OVERVIEW: Arnold & Porter will present oral arguments on behalf of Le Roy Torres before the U.S. Supreme Court, alongside Brian Lawler of Pilot Law, P.C., in Torres v. Texas Department of Public Safety on March 29, 2022. This is a case about whether a federal law prohibiting employment discrimination based on military service may be enforced against state employers in state court. Torres alleges he was wrongfully terminated because he requested a workplace accommodation due to lung damage he sustained from his exposure to hazardous waste being disposed of in the now infamous “burn pits” in Iraq.
WHAT: The case concerns the Uniformed Services Employment and Reemployment Rights Act of 1994 (USERRA), a federal statute that protects service members’ and veterans’ civilian employment rights. Among other things, USERRA requires employers to put individuals back to work in their civilian jobs after military service. USERRA also protects servicemembers from discrimination in the workplace based on their military service or affiliation. In a suit against a state (as an employer), USERRA mandates the action be brought in a state court of competent jurisdiction.
But every state Supreme Court and appellate court that has ruled on the question in the last 20 years has held that this provision of USERRA is unconstitutional to the extent it attempts to permit lawsuits against states that have not affirmatively consented to be sued under USERRA. Those Courts have held that Congress lacks the power to authorize suits against states under USERRA without those states’ consent because the states have sovereign immunity against such suits.
The question in the case is whether those courts were wrong because Congress, in exercising its War Powers to raise and support Armies and provide and maintain a Navy, does have the Constitutional authority to authorize private damages suits against state employers in state courts based on violations of USERRA.
WHY: The case is important to tens of thousands of veterans and servicemembers that serve the public as both state employees and members of the armed forces. The case also highlights burn pits as a significant impediment to the lives of service members; Mr. Torres sacrificed his health to deploy as an Army reservist and came home sick due to exposure to a toxic and preventable hazard. And notwithstanding that he sustained those injuries defending this country, Texas refused to comply with its obligations under USERRA then asserted that it could not be sued in a Texas court for doing so.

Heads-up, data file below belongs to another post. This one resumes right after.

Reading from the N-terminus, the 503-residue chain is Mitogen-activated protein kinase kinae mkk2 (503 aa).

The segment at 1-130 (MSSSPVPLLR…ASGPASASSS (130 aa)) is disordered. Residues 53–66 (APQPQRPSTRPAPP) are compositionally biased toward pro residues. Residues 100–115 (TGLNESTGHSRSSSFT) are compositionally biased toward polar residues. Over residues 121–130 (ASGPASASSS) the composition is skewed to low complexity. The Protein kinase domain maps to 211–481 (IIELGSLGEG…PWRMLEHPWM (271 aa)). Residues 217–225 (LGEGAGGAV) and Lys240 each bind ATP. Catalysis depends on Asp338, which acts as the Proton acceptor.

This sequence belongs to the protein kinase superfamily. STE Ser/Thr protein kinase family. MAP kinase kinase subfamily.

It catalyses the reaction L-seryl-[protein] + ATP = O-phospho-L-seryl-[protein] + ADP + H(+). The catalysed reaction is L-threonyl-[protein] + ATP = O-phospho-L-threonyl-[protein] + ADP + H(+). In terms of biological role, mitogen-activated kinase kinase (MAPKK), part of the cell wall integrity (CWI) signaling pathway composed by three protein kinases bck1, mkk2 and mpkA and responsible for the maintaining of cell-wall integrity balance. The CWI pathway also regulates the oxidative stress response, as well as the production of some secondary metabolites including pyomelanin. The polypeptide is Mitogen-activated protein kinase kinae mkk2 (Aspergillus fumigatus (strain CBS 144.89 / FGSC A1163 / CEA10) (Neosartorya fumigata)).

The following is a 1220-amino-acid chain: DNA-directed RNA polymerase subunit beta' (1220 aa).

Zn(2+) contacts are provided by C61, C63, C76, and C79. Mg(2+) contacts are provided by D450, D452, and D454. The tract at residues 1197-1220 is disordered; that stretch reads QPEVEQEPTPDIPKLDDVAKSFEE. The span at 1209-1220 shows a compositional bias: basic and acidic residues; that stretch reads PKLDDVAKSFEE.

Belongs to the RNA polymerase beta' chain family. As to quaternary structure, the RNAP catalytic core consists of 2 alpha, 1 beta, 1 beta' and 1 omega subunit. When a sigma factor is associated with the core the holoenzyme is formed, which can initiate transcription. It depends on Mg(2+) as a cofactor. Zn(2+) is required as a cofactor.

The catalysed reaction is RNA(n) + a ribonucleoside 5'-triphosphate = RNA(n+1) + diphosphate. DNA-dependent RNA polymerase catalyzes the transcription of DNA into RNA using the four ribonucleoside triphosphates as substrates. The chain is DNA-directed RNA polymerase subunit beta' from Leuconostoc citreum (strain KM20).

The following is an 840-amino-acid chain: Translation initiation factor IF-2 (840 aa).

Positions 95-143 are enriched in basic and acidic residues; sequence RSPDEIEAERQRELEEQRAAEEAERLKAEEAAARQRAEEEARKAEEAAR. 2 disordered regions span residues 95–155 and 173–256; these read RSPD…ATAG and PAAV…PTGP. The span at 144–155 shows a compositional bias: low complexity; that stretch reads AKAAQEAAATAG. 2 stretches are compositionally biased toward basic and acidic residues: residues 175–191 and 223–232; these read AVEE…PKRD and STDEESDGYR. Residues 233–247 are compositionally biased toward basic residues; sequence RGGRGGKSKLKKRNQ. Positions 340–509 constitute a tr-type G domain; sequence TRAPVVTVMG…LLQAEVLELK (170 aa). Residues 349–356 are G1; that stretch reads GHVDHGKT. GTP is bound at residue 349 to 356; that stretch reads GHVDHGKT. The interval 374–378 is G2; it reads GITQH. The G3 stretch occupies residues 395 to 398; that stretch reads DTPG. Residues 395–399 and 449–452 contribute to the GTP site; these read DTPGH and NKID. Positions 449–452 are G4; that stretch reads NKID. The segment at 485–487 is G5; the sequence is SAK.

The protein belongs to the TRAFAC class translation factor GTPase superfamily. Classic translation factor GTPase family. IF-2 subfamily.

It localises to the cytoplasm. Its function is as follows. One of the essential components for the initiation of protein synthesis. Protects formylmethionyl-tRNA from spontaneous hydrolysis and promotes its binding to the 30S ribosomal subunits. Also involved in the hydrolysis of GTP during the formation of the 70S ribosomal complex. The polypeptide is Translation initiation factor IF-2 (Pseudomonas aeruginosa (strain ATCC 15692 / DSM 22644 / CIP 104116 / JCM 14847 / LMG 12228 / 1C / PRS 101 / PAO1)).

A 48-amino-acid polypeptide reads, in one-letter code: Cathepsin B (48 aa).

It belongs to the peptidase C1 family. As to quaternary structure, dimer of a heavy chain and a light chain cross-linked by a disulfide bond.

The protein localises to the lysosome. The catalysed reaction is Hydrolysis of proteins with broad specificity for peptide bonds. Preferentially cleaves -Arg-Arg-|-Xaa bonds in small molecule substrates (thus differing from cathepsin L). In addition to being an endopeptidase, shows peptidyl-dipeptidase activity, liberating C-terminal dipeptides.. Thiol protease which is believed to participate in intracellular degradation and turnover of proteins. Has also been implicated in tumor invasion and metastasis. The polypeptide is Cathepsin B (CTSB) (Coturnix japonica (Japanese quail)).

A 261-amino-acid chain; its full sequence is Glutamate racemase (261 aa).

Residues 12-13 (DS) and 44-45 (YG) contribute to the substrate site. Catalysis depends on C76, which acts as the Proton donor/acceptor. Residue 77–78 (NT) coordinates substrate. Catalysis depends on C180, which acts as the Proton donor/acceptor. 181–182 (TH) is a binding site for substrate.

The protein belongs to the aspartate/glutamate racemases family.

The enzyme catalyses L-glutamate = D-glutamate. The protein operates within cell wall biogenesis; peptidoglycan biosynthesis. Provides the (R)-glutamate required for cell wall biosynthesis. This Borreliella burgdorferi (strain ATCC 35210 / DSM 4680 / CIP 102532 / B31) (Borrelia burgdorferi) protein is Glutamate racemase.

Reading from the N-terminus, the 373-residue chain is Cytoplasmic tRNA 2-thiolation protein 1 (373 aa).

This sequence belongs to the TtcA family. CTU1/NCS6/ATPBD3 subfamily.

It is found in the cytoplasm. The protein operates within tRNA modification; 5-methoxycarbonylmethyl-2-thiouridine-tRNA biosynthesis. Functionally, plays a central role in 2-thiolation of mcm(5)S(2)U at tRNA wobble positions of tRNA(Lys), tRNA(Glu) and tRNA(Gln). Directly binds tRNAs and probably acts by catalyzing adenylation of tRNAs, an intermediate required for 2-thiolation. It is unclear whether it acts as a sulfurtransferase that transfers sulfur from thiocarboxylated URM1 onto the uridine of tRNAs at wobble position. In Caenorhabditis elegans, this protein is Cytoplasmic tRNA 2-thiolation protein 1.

• Petitioner Le Roy Torres; Le Roy and his wife, Rosie Torres, co-founded non profit Burn Pits 360.
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• Arnold & Porter senior associate Andrew Tutt will represent Le Roy Torres with partner Elisabeth Theodore.
• Brian J. Lawler, Esq., Pilot Law, P.C., lead trial counsel, will second chair the argument.
• Attorney Steve Chapman, local and co-trial counsel.
WHEN: March 29, 2022, at 10am Eastern via C-SPAN or livestream on the Supreme Court website (https://www.supremecourt.gov/oral_arguments/oral_arguments.aspx)
WHERE: U.S. Supreme Court
INQUIRIES: Please direct all media inquiries to Brian Lawler, Pilot Law, P.C., (619) 255-2398, email: email@example.com
Supreme Court to hear “burn pits” case on veterans’ employment discrimination
A major case which will have significant ramifications for the application of federal law on employment discrimination based on military service is due to be heard by the Supreme Court
Andrew Tutt of Arnold & Porter, serving pro bono, will argue before the Supreme Court of the United States, alongside co-counsel and lead trial counsel Brian Lawler of Pilot Law, P.C., who specializes in USERRA cases nationwide and who will be second chairing the case, on behalf of veteran, CPT Le Roy Torres, USAR (Ret.).
The court will hear oral arguments on the case, Torres v. Texas Department of Public Safety, on March 29, 2022, at 10am Eastern Time.
Le Roy Torres, a former employee of the Texas Department of Public Safety, sued the department in 2017 under the Uniformed Services Employment and Reemployment Rights Act (USERRA) for forcing him to resign by refusing to provide an accommodation for lung damage he sustained from his exposure to hazardous waste from the now-infamous “burn pits” while serving in Balad, Iraq.
The U.S. Supreme Court will review if USERRA is applicable to state employers in state courts, even if they seek to invoke sovereign immunity against the suit.
Ahead of the hearing, Torres said: “I’m not the only veteran in the United States who has suffered the effects of burn pits. The damage done from exposure to hazardous waste in carrying out our military duties should not impact on our employment as veterans. Like other citizens, we should have protection in law against discrimination, which is why this case is so important for our veterans.”
Ahead of the Supreme Court hearing, Arnold & Porter’s Andrew Tutt, said: “There is a lot at stake in this case which could have significant consequences for veterans employed by states.
“Our client, Le Roy Torres, in pursuing this matter in the courts is standing up for veterans across the nation, employed by states, who currently have no recourse to bring a suit, thus denying them justice and protection against employment discrimination simply because their employer is a state. Arnold & Porter’s pro bono team are proud to represent him on this matter.”
Brian Lawler of Pilot Law, P.C., a retired Marine himself, said: “Mr. Torres is valiantly leading the charge for potentially thousands of other Reserve and Guard personnel. If we are successful at the Supreme Court, it is simply a hurdle for him, not a finish line, as we still have to try, and hopefully win, his case in Texas. We hope we get that opportunity.”